Massive public spending and a shrinking workforce could limit future rate reductions
Threadneedle Street has slashed interest rates by five percentage points in just one year, following the financial crisis.
Many experts thought that the cost of borrowing would permanently be lower. This belief is still widely held. The Bank of England, the International Monetary Fund and other economists still believe that rates will return to pre-crisis lows after this bout of inflation. As the fight to cool down the economy drags on, the voices of discontent are becoming louder.
Megan Greene warned earlier this week that ultra-low interest rates are not guaranteed. She warned that it would be a “mistake for central banks to think that inflation and rates are going to automatically return to the low levels before the pandemic.”
Who is right has a huge impact on the economy.
The cost of borrowing would be higher for governments who are already bloated from debts after the pandemic. Servicing mortgages would also become more expensive.
According to the Office for Budget Responsibility, a percentage point increase in borrowing rates can wipe out £20bn per year of Treasury spending power.
In order to put things in perspective, Chancellor Jeremy Hunt only left himself a slender fiscal buffer of £6.5bn (£6.5m) by 2028.
The Federal Reserve has begun to raise its expectations for where borrowing costs are likely to settle over the long term, barring major shocks.
All of these factors are dependent on the level at which central banks can set their interest rates, without stoking demand or restricting it.
Charles Goodhart is a former member the Bank of England’s Monetary Policy Committee who is one of the prominent economists that argue this level is rising.
He says that the main factors driving up interest rates and prices are the growing protectionism in US-China tensions, and shrinking labor forces due to population ageing.
He believes that interest rates in the future will be around 4.5pc. This is only slightly lower than the current 5pc level, which is the highest level since the financial crisis .
He says that “if you want to know the future, then you must understand the past.”
Since the 1990s, interest rates have been steadily falling until Covid.
Many economists think that the ageing population has fueled a rise in retirement savings and slowed productivity gains.
Andrew Bailey, Governor of the Bank of England , made this argument back in March.
The amount of money that households who deposit their savings in banks effectively lend to them will be much higher.
As a result, the remuneration (interest savings) will fall.
Goodhart, whose interpretations of the past are different from Bailey’s argument, believes that the ratio between workers and inactive people is going to fall. Some economists point out that older people are more likely to spend their income on services because they don’t have mortgages.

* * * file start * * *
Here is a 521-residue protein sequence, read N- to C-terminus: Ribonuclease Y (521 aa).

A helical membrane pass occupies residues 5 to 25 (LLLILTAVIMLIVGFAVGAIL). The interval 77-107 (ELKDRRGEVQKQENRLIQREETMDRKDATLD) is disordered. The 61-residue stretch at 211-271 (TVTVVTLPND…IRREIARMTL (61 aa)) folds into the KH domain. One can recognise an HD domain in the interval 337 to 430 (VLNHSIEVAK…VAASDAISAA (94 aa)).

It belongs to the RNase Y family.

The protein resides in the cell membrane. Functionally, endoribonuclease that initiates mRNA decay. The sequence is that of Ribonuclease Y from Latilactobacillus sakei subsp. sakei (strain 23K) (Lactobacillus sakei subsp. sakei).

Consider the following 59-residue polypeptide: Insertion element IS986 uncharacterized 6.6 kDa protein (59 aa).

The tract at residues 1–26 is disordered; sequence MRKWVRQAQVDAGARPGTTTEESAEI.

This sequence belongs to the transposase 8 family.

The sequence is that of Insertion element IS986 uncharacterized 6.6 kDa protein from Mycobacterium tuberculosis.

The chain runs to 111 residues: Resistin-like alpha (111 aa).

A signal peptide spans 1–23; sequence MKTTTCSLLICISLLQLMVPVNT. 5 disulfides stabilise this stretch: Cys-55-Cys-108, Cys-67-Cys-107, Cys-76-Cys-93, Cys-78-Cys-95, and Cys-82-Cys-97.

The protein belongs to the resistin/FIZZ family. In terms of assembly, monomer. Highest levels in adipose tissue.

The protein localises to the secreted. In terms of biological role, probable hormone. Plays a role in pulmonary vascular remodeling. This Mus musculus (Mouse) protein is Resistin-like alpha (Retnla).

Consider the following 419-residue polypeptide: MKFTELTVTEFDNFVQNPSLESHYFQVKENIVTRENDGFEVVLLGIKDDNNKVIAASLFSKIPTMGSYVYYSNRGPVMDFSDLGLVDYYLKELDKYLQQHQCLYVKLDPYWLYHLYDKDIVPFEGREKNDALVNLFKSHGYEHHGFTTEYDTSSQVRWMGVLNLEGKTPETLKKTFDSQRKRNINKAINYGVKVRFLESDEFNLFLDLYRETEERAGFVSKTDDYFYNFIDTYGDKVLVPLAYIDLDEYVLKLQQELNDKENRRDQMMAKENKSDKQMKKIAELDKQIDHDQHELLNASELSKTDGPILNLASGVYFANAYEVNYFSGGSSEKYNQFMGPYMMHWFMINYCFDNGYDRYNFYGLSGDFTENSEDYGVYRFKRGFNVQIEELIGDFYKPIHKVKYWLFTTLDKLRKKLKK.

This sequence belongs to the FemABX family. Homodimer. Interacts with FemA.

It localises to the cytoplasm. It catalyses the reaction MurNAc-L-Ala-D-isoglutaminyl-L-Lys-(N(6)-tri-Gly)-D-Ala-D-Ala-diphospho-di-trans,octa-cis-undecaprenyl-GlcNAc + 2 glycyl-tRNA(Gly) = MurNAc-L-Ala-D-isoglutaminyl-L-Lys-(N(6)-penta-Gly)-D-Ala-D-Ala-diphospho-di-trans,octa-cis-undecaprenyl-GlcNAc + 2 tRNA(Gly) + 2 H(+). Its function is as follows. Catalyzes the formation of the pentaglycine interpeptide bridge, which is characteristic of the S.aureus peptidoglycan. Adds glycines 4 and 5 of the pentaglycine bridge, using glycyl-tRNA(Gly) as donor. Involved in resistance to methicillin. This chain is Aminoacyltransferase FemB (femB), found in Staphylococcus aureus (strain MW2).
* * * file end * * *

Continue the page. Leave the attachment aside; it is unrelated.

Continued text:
Goodhart states that the last three decades, from 1990 to 2020, were exceptionally unusual in history.
He says that favorable geopolitical events such as the fall of the USSR and the rise of China, and the growing number of workers have led to “much smaller increases in wages and prices than would be normal”.
He adds, “Rather than continuing to follow the same pattern of the past 30 years, the labour market will be tighter and more difficult.”
He says that other trends, such as the massive investment needed to fund the net zero transition , will also increase inflationary pressures.
After the Russian invasion of Ukraine, the Government has decided to increase defence spending by £11bn in five years.
Ministers are also under pressure to reveal a British response the US $369bn Inflation Reduction Act (£290bn), and the EU Green Deal, both of which funnel vast amounts into net zero transition.
Labour has recently reversed its plans to borrow £28bn a year for the same purposes due to rising borrowing costs.
Kallum Pickering of Berenberg says: “We green our economies much quicker than the relative prices of green technology would be if the market were left to its devices and therefore, this inflationary.”
Pickering believes that the Bank of England base rate will settle around 3pc-4pc over the long term, which is well above the 15-year average.
Interest rates are affected by technological advances such as the rapid growth of artificial intelligence.
Pickering says that technological development can have a disinflationary effect on the sectors it impacts. “But, if these technological advancements are significant enough to improve living standards in a meaningful way, one finds that the confidence factor adds more to the demand than the technology does to the supply.
“Therefore it is strange that industrial revolutions have in the past tended to be inflationary, rather than deflationary.”
BNP Paribas analysts recently warned that, while they believe interest rates will continue to trend down over the next decades due to higher retirement savings levels, they are more likely to rise in the near future.
The surprising resilience of the UK, US and Eurozone economies in the face of rising rates may indicate that the level of interest rates that neither limit nor stimulate demand has shifted upwards.
They said: “It suggests that there is limited room for rate reductions without providing an excessive stimulus to the economic system, increasing the risk of inflation reaccelerating once central banks remove the brakes.”
In that regard, the report would confirm our long-held belief that it may be difficult to bring inflation back to 2pc.
The majority of economists still believe that interest rates will be high for a long time.
If they’re right, it could pose a serious problem.
“We already have very high debt levels and they will continue to rise.” Goodhart says that this is a fiscal issue which has not been addressed at all.